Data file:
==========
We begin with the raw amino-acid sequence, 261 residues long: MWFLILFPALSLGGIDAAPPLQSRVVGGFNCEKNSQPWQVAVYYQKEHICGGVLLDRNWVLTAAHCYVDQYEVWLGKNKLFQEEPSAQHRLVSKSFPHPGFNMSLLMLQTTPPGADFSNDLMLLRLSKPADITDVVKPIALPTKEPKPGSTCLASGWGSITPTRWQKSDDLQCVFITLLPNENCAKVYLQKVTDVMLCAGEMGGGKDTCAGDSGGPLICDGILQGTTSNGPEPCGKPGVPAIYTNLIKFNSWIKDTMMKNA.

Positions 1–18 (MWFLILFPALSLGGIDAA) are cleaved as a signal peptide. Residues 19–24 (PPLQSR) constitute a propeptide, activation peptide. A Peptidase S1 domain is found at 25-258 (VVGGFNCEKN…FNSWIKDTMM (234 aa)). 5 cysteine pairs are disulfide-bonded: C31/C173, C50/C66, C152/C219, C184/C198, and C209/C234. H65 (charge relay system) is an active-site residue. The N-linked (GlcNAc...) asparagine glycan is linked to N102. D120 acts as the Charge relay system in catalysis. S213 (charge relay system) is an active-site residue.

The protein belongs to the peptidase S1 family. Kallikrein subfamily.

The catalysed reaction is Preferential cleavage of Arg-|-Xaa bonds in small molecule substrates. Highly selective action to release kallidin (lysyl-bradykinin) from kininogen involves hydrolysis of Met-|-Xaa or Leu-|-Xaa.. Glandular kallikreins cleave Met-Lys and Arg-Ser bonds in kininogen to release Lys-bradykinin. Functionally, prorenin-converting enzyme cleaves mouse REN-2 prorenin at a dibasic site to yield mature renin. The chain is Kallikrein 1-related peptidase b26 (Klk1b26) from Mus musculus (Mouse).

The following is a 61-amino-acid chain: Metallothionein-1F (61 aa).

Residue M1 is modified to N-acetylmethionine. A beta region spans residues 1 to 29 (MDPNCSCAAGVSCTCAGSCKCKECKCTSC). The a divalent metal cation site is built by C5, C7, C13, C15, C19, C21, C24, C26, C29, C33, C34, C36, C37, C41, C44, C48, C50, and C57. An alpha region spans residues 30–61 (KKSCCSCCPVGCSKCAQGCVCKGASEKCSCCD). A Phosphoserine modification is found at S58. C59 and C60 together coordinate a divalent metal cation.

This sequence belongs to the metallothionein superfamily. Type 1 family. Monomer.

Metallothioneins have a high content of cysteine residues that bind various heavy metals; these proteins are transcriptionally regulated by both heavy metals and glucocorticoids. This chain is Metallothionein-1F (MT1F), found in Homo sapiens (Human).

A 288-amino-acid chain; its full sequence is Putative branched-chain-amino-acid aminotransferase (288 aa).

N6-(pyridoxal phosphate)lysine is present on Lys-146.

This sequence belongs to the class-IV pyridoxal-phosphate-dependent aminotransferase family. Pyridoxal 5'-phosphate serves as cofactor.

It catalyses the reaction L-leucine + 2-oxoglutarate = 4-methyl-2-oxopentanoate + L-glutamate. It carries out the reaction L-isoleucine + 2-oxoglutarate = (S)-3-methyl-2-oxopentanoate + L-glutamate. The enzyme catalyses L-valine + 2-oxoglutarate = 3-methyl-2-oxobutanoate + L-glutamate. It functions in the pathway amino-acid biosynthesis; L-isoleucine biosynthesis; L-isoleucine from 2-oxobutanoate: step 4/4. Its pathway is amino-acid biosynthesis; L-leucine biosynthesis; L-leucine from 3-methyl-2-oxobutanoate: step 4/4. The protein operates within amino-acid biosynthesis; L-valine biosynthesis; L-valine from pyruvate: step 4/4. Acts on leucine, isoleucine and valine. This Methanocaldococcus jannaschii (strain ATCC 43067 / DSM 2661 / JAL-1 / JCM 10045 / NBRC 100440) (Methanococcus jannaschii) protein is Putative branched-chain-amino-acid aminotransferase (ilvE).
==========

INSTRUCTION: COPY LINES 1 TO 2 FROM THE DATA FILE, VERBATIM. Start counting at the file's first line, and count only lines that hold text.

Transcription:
We begin with the raw amino-acid sequence, 261 residues long: MWFLILFPALSLGGIDAAPPLQSRVVGGFNCEKNSQPWQVAVYYQKEHICGGVLLDRNWVLTAAHCYVDQYEVWLGKNKLFQEEPSAQHRLVSKSFPHPGFNMSLLMLQTTPPGADFSNDLMLLRLSKPADITDVVKPIALPTKEPKPGSTCLASGWGSITPTRWQKSDDLQCVFITLLPNENCAKVYLQKVTDVMLCAGEMGGGKDTCAGDSGGPLICDGILQGTTSNGPEPCGKPGVPAIYTNLIKFNSWIKDTMMKNA.

Positions 1–18 (MWFLILFPALSLGGIDAA) are cleaved as a signal peptide. Residues 19–24 (PPLQSR) constitute a propeptide, activation peptide. A Peptidase S1 domain is found at 25-258 (VVGGFNCEKN…FNSWIKDTMM (234 aa)). 5 cysteine pairs are disulfide-bonded: C31/C173, C50/C66, C152/C219, C184/C198, and C209/C234. H65 (charge relay system) is an active-site residue. The N-linked (GlcNAc...) asparagine glycan is linked to N102. D120 acts as the Charge relay system in catalysis. S213 (charge relay system) is an active-site residue.